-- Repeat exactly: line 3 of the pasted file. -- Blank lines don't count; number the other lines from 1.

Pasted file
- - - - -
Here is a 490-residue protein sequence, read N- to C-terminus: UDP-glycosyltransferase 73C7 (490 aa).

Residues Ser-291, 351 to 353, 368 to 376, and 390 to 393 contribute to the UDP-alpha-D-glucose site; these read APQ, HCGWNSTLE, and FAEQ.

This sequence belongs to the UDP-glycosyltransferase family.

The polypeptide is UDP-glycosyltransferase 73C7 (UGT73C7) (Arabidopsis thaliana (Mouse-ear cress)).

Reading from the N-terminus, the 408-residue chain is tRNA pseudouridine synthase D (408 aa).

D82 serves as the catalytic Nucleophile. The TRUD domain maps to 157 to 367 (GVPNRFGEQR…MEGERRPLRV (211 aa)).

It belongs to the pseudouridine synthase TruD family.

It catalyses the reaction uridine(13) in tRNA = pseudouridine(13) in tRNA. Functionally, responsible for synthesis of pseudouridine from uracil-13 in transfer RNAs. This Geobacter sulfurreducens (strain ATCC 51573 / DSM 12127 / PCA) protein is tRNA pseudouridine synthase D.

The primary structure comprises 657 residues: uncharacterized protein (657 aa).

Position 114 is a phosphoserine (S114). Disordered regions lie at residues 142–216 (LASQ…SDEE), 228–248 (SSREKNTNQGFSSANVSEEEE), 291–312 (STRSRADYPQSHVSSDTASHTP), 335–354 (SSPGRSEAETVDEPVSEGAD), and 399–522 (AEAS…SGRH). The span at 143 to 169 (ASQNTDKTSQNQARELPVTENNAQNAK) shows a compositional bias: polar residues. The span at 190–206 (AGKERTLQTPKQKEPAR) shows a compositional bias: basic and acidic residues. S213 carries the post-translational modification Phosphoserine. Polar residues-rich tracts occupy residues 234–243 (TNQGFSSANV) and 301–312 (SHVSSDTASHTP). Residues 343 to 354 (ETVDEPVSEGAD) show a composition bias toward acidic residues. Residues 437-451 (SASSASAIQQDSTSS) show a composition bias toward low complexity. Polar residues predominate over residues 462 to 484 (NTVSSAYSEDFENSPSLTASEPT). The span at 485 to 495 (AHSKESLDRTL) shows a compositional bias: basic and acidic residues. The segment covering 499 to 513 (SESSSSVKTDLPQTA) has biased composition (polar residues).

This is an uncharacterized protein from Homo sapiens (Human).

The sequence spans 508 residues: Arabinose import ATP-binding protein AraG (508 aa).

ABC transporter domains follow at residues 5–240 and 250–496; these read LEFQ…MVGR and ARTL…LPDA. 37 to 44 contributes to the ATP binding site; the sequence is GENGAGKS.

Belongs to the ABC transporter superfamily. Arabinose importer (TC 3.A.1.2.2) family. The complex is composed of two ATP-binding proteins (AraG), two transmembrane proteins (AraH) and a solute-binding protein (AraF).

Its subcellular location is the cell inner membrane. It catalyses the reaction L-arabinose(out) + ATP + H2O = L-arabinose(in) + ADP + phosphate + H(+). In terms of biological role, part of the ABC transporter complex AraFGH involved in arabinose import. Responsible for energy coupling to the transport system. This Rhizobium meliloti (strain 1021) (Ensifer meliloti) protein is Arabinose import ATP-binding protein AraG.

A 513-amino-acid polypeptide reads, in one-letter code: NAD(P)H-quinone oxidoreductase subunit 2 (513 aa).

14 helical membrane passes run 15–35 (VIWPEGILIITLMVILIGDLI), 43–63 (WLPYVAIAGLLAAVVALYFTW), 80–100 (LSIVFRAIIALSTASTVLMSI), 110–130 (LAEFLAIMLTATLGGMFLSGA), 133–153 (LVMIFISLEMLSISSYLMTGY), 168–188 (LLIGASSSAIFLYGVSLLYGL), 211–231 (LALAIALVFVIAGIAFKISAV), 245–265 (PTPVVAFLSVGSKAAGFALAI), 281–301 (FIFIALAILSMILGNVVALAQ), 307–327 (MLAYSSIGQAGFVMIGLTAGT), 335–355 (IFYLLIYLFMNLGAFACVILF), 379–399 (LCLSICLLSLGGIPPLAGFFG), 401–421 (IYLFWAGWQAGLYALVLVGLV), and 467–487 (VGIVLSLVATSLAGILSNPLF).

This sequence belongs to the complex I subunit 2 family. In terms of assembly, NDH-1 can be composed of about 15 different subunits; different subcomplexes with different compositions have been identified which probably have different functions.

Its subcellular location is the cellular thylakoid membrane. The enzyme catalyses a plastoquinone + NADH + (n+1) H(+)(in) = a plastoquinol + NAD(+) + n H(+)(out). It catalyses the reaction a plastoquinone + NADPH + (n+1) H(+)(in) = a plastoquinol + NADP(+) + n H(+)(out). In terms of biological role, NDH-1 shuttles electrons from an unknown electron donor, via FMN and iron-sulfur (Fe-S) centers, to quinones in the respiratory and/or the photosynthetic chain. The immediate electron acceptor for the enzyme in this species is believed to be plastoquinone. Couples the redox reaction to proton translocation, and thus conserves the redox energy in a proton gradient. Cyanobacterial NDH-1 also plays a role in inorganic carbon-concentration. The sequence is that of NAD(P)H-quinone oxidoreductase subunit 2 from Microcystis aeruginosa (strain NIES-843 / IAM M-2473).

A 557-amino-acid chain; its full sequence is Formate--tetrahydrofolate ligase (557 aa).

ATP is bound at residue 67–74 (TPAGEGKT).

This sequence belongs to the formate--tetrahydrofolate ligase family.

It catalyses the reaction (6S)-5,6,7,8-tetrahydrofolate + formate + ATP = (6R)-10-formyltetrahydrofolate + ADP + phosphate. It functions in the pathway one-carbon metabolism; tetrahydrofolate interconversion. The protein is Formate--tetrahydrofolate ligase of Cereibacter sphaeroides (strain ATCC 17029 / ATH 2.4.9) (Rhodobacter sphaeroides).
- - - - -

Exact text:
This sequence belongs to the UDP-glycosyltransferase family.